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ERIC Number: ED525465
Record Type: Non-Journal
Publication Date: 2010
Pages: 197
Abstractor: As Provided
Reference Count: N/A
ISBN: ISBN-978-1-1244-9568-2
The Synchrony and Diachrony of Bosnian-Croatian-Serbian Adjectival Long-Form Allomorphy (ALFA)
Pennington, James Joshua
ProQuest LLC, Ph.D. Dissertation, The Ohio State University
In Bosnian-Croatian-Serbian (BCS), the gentive (G) and dative/locative (DL) cases exhibit adjectival long-form allomorphy (ALFA). The genitive -"og" -"oga" and the DL -"om" -"ome" -"omu" stand in free variation, inasmuch as when one form is substituted for another the truth value of an utterance remains unchanged. Some sociolinguists (particularly Milroy & Gordon 2003) have held the view that while morphosyntactic free variation is possible it is much harder to analyze from the sociolinguistic perspective. While it is undoubtedly true that phonological variables occur much more frequently than so-called "higher-level" variables, many valuable contributions to sociolinguistics (Labov 1969, Wolfram 1969, Rickford et al. 1991, Mufwene 1998, Poplack and Tagliamonte 2001, and many others) have focused on morphosyntactic variables, and consequently have revealed important patterns of morphosyntactic variation in speech communities. Surprisingly, this sort of research has rarely been conducted on the South Slavic languages, especially BCS, which exhibits an incredible amount of morphosyntactic variation, given that Bosnian, Croatian, and Serbian have shared dialect continua for centuries and are mutually intelligible, but now stand at odds with one another due to changes in language policy stemming from the breakup of the Former Yugoslavia (Greenberg 2004). This dissertation is a fundamental rejection of the notion that is still being proffered (at least in Croatian grammars, cf. Baric 2007, Raguz 2010) that there are contextually based rules or tendencies for ALFA usage in Contemporary BCS. While previous grammars may have stated the facts accurately for their synchronic period of BCS, many contemporary grammars have essentially "piggy-backed" on these prior grammars (e.g Shirokov & Gudkov 1977, Browne & Alt 2004), which viewed these ALFAs as adding a sense of "definiteness", and subsequently have neglected the possibility of language change. Alexander (2006) is tst to propose that ALFAs are more common in Croatian than in Bosnian or Serbian. My sociolinguistic questionnaire and analysis of the Croatian Language Repository, the Croatian National Corpus, and Wikipedia have all verified that ALFAs are more common in Croatian, although they can be heard rarely in Serbian (only for possessives and demonstratives), and slightly more frequently in Bosnian. Furthermore, the empirical studies conducted in this investigation have informed the diachronic origin of ALFAs. It can certainly be said that ALFAs occur infrequently with descriptive adjectives, but exhibit strong patterns of variation for possessives and demonstratives. Moreover, for monosyllabic possessives and demonstratives (which are still monosyllabic after the addition of G and DL base forms -"og" and -"om"), when a preposition precedes the adjectival phrase the ALFAs are overwhelmingly preferred. I link this tendency to pronominal prepositional phrases which require long forms, e.g. "o meni", but *"o mi". This can be viewed as a "two-syllable" (or "two-footed") constraint, which then spread to all prepositional phrases in the language via analogy. This "two-syllable" rule can be viewed as a restatement of "Wackernagel's position", which can be either prosodic or syntactic (Serbian vs. Croatian, for example), in syllabic terms, although it is possible that this process could have begun on the moric level o v as , but *"o vas". In the absence of a noun this element either had already took on, or developed an anaphoric relationship to a following noun, and thus was reinterpreted as a marker of definiteness. Subsequent analogies spread ALFAs to the descriptive, although the "two-syllable" constraint would never have been violated for descriptive, given that all descriptive roots after the addition of ALFA bases would have at minimum two syllables already. Finally, the lack of ALFAs in Western Stokavian (one of the historical predecessors of modern-day Croatian) pre-19th century and their early attestation in 15th century Eastern Stokavian (the historical predecessor of modern-day Serbian) points to a Serbian import of ALFAs to Croatian lands. Ivic (1972) has demonstrated that the political and economic repercussions of the Ottoman occupation of Serbia led many Serbs to seek asylum with their Christian neighbors. As repeated migrations of Serbs brought to Croatian dialects characteristic Serbian features, such as: the neo-Stokavian stress retraction, the da complementizer, etc., the linguistic conformance behind the Vienna Literary Agreement of 1850 would have viewed the presence of these features as "unifying" elements. Therefore, the statement made by Greenberg (2004) that the ALFAs were reintroduced as "puristic" elements in Croatian post-1991 can be considered an ironic twist in Croatian language policy, inasmuch as, from the diachronic perspective, ALFAs have been shown to be characteristic of 15th century Serbian, and then later Croatian. [The dissertation citations contained here are published with the permission of ProQuest LLC. Further reproduction is prohibited without permission. Copies of dissertations may be obtained by Telephone (800) 1-800-521-0600. Web page:]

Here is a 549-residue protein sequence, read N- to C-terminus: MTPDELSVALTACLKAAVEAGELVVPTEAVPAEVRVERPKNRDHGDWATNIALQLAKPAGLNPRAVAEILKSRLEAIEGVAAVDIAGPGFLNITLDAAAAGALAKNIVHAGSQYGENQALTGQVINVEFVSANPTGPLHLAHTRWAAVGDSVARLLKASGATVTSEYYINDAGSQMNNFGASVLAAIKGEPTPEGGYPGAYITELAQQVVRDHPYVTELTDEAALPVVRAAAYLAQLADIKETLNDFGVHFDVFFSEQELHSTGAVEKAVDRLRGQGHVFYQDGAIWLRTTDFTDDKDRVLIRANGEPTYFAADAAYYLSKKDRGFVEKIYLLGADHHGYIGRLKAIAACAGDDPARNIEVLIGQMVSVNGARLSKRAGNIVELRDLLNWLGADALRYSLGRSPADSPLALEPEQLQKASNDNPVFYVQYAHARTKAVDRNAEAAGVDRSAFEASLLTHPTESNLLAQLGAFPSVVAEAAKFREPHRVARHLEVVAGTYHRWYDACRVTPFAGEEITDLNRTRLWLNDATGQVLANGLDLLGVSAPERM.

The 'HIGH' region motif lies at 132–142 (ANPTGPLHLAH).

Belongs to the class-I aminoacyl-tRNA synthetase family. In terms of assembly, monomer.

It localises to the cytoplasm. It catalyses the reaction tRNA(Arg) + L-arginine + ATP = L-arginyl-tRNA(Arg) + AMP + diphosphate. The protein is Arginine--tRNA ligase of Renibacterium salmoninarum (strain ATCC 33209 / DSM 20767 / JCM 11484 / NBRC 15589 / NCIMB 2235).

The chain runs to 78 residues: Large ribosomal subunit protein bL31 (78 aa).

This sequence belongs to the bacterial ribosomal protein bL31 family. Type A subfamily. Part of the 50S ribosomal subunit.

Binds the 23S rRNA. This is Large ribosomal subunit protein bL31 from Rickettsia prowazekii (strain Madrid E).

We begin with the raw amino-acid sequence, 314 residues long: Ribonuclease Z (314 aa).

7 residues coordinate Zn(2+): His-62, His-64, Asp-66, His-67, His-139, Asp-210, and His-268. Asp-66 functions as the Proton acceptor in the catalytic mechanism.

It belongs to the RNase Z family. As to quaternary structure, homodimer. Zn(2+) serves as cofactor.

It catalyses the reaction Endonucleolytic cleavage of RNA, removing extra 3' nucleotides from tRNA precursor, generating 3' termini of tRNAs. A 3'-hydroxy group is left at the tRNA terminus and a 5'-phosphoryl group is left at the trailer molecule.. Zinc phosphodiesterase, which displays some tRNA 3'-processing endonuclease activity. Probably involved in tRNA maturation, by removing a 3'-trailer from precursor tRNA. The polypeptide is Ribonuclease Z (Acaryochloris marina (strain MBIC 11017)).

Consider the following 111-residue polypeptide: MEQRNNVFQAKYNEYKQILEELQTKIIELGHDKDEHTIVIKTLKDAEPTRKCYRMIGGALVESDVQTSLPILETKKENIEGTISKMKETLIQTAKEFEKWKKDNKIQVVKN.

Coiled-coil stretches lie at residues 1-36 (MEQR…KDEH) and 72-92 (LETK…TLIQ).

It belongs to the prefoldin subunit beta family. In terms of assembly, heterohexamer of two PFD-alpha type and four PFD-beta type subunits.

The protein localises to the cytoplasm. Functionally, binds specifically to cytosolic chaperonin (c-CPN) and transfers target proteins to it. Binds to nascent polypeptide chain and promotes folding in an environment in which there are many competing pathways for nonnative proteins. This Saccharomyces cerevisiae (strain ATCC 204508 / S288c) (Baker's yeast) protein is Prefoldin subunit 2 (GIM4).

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Publication Type: Dissertations/Theses - Doctoral Dissertations
Education Level: N/A
Audience: N/A
Language: English
Sponsor: N/A
Authoring Institution: N/A
Identifiers - Location: Bosnia and Herzegovina; Croatia; Serbia; Yugoslavia